Meet Jim Bolduc, Senior Managing Director, JPB Capital Partners
This month’s Core Connections Feature profiles Jim Bolduc, Senior Managing Director of JPB Capital Partners. With nearly 20 years of experience at JPB, Bolduc holds a BBA from the University of Notre Dame and an MBA from the University of Virginia. He resides in Annapolis, MD with his wife and three boys.
Where are you seeing the best traction when it comes to originating deals?
Networking, networking, and more networking. The best deals are the ones that come to you through a trusted source for the seller. Typically, it’s someone that they have worked with for many years: an accountant, a lawyer, a financial advisor, etc. The sale of a business is a very emotional and intimidating venture for most family-owned businesses and entrepreneurs, so getting past the initial “trust” phase of the relationship is critical.
What’s your take on delivering post-deal value? Where are you seeing positive trends? Negative ones?
It’s imperative. There’s too much money these days chasing too few quality deals. If you are not creating value post-ownership (growing EBITDA, add-on acquisitions, increasing profit margins), generating attractive returns is challenging. Financial engineering can help, but it can no longer be the only tool in your playbook.
How are you seeing low interest rates impact acquisitions? What about impact on owners’ perception on valuation?
Cheap money means higher prices. And when higher prices are made public (or disclosed), potential sellers raise their expectations of valuation. I would guess we are still 1–1.5 times too expensive (versus historical lower-middle market multiples) for quality deals.
How do you lead differently now than you did 5 or 10 years ago?
I have to be much better organized and focused. Technology has increased the speed at which you gain access to information, the speed at which you are bombarded by new information (and white noise), and the speed at which your competition executes. Being able to sift through that mountain of information and focus on what is important is critical.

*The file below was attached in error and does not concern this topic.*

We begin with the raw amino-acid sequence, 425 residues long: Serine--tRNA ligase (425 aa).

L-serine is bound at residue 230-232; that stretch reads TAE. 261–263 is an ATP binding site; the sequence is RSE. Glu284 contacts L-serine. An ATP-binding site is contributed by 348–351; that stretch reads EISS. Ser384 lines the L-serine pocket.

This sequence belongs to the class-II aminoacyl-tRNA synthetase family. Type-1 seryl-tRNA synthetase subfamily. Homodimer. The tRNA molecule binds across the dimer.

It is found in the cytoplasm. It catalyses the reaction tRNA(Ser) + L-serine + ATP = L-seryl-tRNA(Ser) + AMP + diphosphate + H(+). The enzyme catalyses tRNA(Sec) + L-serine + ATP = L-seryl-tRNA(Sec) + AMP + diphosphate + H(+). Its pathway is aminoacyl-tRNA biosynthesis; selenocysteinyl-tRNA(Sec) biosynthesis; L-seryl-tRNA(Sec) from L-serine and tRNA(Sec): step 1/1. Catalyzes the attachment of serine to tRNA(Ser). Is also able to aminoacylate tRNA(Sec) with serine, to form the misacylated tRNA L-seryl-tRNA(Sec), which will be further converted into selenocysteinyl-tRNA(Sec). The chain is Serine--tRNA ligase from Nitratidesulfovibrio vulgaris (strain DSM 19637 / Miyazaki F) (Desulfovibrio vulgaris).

How do you stay competitive?
Read, read, and read more. Read articles. Read books. Never stop learning and thinking of new ways to challenge yourself.
Is the customer always right?
Yes, always. We focus on investments in the consumer marketplace and they are the ones that create the revenue. While you may believe their current complaint to be unjust or unfounded, they are always telling you something about your business and how you can be better. We always say, “Ignore the tone, but listen to the message.”
What’s the best lesson you’ve learned from a mentor?
You can sleep more after you die. Sleep one less hour per day and that’s 7 hours a week you picked up on the competition. Do that for one year and that’s 365 hours (or 15 days). Do that for 25 years and you are one year ahead of the pack. Make that 2 hours a day and you can gain one year in 12 years. That’s a huge difference.
If you could have lunch with one leader in the business world, who would it be with? What one question would you ask?
Mark Cuban. Yes, he is loud and eccentric, but he is also bluntly honest and a visionary. I would ask him what his vision of the world and technology is 20 years from now.
What keeps you coming back each day? What’s the best part for you?
The fun and challenge of something new every day keeps me coming back. No two days in PE are the same. The best part is being a part of a team that can create value for our employees, our portfolio companies, and our investors.
What’s the biggest change or shift in your industry you’ve seen in the last 10 years?
The maturity of the industry. From the early 1990’s where GPs and financial engineering ruled the day, to today where LPs are in charge, pushing transparency, co-investment rights, and operational value creation.
If you could time travel, what would you want to say to the college-age you?
I’m not sure about college-age, but certainly for the MBA-age me, I’d say to actually read and prepare for that Organizational Behavior class, because success in business is all about culture and people.
What’s a lesson that you had to learn the hard way?
When you first think you have a management problem, fix it – immediately. Waiting and hoping that it will get better is a fallacy. In almost all of our deals that have been sub-par, we were too slow to move on management that we knew was not going to succeed.
If you suddenly had to start over with a new career, what would you pursue?
Direct business ownership. I’m not sure in what space, but I would buy a small business and look to run/lead the organization forward.
Droid or iPhone? Mac or PC?
Droid and PC. I was raised on Microsoft Office and have never been able to move away (or learn new tricks).
Coke or Pepsi?
Neither – coffee and iced tea. Every day seems like less sleep and more caffeine!
What’s on your iPod right now?
Everything. I run a lot and need variety based on whatever mood I am in that day. Lots of country, old school rap, 80’s tunes, and even some comedy sketches. I find running can get boring when it is the same songs/playlist over and over again.
Best place to vacation?
Any place with my family. The best form of stress release for me is watching my kids laugh and have fun.